After 1963, Gould set about organizing his life according to his ideals. Long before he stopped appearing on the concert stage he had enjoyed the cloistered atmosphere of the recording studio and the frenetic activity of the studio workers. Now the "womb-like" studio became his favourite abode, "an aural and physical cocoon encouraging maximum receptiveness without distraction…"10 In a studio a performer can repeat a passage as many times as desired, and can record individual sections or passages out of sequence. Above all, the recording studio, Gould wrote, is "a place where the most horrendously constricting force of nature – the inexorable linearity of time – has been, to a remarkable extent, circumvented."11 After he stopped giving concert performances, he made some 80 recordings, most of them in Toronto.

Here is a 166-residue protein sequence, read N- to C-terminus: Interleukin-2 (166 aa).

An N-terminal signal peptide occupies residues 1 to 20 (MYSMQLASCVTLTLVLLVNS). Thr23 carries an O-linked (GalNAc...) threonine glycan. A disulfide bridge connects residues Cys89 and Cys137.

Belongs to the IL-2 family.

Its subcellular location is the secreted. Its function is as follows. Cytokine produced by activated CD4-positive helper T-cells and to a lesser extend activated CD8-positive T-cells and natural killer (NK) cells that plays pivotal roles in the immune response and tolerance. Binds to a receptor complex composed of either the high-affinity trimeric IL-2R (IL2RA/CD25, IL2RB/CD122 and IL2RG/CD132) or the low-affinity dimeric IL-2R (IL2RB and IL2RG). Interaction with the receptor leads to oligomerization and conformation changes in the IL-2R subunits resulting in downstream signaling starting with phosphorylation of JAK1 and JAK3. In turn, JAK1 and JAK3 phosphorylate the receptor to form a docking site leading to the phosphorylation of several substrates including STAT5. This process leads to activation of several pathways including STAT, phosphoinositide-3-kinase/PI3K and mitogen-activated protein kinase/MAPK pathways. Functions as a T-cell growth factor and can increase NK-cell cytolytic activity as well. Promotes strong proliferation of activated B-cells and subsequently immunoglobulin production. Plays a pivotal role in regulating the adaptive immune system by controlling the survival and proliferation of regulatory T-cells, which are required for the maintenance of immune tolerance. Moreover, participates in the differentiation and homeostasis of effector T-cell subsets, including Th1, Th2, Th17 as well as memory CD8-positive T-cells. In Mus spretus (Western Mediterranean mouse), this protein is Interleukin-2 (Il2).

"If there is any excuse to make a recording, it is to do it differently – as it has never been done before."12
CBS job sheets, August 13, 1976, for Beethoven's Piano Sonata in C Major, Op. 2, No. 3
CBS job sheets, July 10-11, 1976, for Beethoven's Piano Sonata in A Major Op. 2, No. 2